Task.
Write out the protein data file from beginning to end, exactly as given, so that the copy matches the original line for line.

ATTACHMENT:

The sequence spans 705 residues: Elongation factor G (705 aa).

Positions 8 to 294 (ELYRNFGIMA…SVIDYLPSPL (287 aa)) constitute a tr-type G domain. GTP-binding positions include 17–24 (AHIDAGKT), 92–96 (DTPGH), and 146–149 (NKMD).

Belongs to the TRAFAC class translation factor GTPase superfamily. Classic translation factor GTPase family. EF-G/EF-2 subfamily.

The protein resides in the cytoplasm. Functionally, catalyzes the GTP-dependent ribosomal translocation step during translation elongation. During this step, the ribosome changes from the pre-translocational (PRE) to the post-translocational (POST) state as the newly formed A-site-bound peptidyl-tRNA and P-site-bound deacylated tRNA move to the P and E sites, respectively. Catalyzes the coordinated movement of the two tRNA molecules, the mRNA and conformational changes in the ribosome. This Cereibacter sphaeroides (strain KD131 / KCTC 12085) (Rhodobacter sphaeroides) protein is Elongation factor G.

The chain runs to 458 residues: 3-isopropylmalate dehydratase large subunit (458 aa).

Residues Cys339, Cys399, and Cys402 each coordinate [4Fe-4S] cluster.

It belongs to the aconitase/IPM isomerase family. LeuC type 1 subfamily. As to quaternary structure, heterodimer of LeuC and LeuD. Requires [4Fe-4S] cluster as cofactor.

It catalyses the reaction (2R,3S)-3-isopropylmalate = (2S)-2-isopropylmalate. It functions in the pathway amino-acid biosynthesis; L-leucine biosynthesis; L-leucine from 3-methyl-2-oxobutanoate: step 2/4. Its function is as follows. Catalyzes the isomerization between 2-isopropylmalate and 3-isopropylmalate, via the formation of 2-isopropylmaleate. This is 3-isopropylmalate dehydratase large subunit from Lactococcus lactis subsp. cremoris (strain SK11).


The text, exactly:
The sequence spans 705 residues: Elongation factor G (705 aa).

Positions 8 to 294 (ELYRNFGIMA…SVIDYLPSPL (287 aa)) constitute a tr-type G domain. GTP-binding positions include 17–24 (AHIDAGKT), 92–96 (DTPGH), and 146–149 (NKMD).

Belongs to the TRAFAC class translation factor GTPase superfamily. Classic translation factor GTPase family. EF-G/EF-2 subfamily.

The protein resides in the cytoplasm. Functionally, catalyzes the GTP-dependent ribosomal translocation step during translation elongation. During this step, the ribosome changes from the pre-translocational (PRE) to the post-translocational (POST) state as the newly formed A-site-bound peptidyl-tRNA and P-site-bound deacylated tRNA move to the P and E sites, respectively. Catalyzes the coordinated movement of the two tRNA molecules, the mRNA and conformational changes in the ribosome. This Cereibacter sphaeroides (strain KD131 / KCTC 12085) (Rhodobacter sphaeroides) protein is Elongation factor G.

The chain runs to 458 residues: 3-isopropylmalate dehydratase large subunit (458 aa).

Residues Cys339, Cys399, and Cys402 each coordinate [4Fe-4S] cluster.

It belongs to the aconitase/IPM isomerase family. LeuC type 1 subfamily. As to quaternary structure, heterodimer of LeuC and LeuD. Requires [4Fe-4S] cluster as cofactor.

It catalyses the reaction (2R,3S)-3-isopropylmalate = (2S)-2-isopropylmalate. It functions in the pathway amino-acid biosynthesis; L-leucine biosynthesis; L-leucine from 3-methyl-2-oxobutanoate: step 2/4. Its function is as follows. Catalyzes the isomerization between 2-isopropylmalate and 3-isopropylmalate, via the formation of 2-isopropylmaleate. This is 3-isopropylmalate dehydratase large subunit from Lactococcus lactis subsp. cremoris (strain SK11).